Before You Blow Your Tax Refund – Read This…

Blog January 24, 2019 By Admin

Tax refund season is here. Before you blow that check, here’s what you need to know and do…

Tax refund season can feel like a great windfall for many taxpayers. Though it is typically a real windfall for retailers and politicians who get to report better numbers after a flurry of frivolous spending and taking on more debt. You’ve been patiently waiting for this moment all year, but before you join the shopping frenzy it will pay to make sure you consider these smart money moves.

The the Math on Your Other Taxes

Tax refund reason comes at a deceptively early time in the year. Most Long Islanders will really work through May or longer before they’ve really earned enough to pay their taxes for the year. This year many New Yorkers are going to be facing much higher taxes on a variety of fronts. Plus, rising interest rates could mean many end up paying a lot more on those loans, home equity lines and credit card bills this year. Make sure you’ve got enough cash in the bank for all these expenses before you spend it all. Nassau County’s higher property tax bills and new assessments alone could soak up most of local homeowners’ tax refund checks.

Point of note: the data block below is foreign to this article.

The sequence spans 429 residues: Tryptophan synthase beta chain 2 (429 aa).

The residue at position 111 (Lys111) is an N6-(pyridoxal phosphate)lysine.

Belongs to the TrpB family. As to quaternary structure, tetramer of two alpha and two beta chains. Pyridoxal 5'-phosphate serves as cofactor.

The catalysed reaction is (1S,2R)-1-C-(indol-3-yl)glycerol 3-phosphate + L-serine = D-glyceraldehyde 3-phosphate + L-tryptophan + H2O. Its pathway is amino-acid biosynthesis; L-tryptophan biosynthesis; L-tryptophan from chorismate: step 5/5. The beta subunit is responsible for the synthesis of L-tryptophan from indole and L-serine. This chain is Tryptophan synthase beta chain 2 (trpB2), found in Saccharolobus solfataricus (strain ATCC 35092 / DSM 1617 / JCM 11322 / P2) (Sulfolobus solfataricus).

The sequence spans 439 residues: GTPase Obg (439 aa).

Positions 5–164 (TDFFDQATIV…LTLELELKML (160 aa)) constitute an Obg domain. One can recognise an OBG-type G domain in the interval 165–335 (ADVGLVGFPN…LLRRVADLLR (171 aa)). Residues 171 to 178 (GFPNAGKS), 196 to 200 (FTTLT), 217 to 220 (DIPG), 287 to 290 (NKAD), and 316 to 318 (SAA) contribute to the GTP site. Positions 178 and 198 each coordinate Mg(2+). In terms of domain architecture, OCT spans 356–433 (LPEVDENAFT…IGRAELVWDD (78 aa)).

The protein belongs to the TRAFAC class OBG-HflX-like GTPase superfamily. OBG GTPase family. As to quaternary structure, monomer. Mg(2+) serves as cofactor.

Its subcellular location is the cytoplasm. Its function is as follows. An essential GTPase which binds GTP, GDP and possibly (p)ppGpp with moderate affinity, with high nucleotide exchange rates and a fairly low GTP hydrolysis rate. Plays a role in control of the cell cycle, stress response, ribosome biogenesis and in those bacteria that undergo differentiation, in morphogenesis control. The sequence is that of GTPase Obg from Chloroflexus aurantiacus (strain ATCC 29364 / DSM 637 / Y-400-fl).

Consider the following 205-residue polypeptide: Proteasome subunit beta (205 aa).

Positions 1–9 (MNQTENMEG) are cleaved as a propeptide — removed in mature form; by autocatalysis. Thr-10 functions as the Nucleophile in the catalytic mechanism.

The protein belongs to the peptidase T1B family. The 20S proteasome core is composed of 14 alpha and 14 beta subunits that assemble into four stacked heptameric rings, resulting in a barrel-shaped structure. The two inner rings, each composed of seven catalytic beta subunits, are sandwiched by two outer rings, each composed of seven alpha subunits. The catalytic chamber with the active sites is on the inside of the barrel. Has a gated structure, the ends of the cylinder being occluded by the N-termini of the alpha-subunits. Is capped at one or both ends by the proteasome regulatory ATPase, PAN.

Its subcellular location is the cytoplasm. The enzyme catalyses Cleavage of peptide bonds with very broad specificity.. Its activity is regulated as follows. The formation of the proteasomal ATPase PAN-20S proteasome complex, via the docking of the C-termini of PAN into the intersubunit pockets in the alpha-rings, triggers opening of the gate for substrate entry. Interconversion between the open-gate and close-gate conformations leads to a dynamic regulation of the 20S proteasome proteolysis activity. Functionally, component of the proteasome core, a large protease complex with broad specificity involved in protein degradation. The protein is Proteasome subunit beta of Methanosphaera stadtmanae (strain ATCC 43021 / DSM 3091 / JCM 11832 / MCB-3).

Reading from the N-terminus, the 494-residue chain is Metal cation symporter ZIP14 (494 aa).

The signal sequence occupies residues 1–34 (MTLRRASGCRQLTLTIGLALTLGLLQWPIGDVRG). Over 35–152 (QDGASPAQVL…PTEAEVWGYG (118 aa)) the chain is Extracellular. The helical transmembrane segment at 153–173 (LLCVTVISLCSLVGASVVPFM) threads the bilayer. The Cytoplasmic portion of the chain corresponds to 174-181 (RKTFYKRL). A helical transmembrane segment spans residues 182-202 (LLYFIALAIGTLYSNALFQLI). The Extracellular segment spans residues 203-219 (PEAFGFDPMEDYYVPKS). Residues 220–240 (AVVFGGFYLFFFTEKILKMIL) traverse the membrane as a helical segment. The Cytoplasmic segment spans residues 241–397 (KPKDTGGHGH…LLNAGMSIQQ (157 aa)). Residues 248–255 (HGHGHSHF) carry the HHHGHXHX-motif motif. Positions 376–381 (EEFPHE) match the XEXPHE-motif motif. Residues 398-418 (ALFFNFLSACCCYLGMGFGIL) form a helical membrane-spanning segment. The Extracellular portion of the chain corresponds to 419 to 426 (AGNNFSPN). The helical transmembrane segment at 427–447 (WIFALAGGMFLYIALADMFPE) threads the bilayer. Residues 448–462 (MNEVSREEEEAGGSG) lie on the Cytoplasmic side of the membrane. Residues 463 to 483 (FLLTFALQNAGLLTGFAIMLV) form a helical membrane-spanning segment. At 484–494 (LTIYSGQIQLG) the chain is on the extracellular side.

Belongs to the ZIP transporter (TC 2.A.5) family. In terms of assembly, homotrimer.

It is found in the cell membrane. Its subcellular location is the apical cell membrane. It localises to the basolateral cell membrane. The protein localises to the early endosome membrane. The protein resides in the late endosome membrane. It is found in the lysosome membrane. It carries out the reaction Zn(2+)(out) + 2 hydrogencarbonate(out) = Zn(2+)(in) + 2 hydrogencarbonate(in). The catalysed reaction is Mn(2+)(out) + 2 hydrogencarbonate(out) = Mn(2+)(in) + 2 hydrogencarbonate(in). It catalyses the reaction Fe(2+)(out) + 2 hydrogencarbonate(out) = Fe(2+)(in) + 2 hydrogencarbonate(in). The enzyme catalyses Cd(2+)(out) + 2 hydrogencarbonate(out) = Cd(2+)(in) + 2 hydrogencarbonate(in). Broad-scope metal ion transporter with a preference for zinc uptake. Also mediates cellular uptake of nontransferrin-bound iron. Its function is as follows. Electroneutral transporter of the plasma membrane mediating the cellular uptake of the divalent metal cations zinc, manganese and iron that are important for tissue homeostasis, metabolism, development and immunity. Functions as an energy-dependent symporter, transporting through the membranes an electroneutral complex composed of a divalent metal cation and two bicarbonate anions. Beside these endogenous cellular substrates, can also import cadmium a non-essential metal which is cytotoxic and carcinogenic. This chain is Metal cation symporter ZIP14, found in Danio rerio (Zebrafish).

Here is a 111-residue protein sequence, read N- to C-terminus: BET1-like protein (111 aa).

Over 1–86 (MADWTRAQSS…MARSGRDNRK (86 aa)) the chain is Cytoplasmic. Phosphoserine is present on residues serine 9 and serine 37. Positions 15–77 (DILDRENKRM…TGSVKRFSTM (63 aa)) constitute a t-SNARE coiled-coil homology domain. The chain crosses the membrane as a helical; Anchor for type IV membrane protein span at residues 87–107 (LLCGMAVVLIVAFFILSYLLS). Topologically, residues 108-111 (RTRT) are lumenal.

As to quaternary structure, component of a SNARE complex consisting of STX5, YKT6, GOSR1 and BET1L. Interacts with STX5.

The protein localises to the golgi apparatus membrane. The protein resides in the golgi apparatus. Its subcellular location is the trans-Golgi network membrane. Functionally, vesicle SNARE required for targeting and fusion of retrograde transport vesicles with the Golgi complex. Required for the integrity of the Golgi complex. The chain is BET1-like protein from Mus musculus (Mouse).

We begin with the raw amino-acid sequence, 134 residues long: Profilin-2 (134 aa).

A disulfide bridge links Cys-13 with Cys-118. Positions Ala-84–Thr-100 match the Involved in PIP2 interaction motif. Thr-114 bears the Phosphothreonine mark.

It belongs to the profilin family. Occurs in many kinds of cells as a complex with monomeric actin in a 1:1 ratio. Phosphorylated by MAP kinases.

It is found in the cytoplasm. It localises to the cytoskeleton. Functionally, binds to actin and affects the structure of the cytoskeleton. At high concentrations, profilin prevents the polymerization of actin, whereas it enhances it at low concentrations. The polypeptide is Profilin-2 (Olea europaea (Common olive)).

Challenge Your Property Tax Bills

Of course, before you blindly sign over your refund check to cover your property tax bill, it’s worth checking in with Property Tax Adjusters, Ltd. to see how much you could save buy grieving your taxes. You could keep thousands more in your pocket, and get to go do some real guilt-free shopping with that.

Start Your Own Business

The recent change in direction in the economy means that unemployment could be on the rise on Long Island again. Losing income in tandem with rising expenses can be financial disastrous. So, for many, this may be the best time to take any extra incoming capital and use it to launch a small business or side hustle, and get ahead of the game.

Find a new Place to Live

Maybe it is time to go check out new places to live that are more affordable, or at least have lower property tax rates. Then at least more of your monthly housing payment is going toward actual ownership and equity than to support a broken system that just isn’t getting fixed any time soon.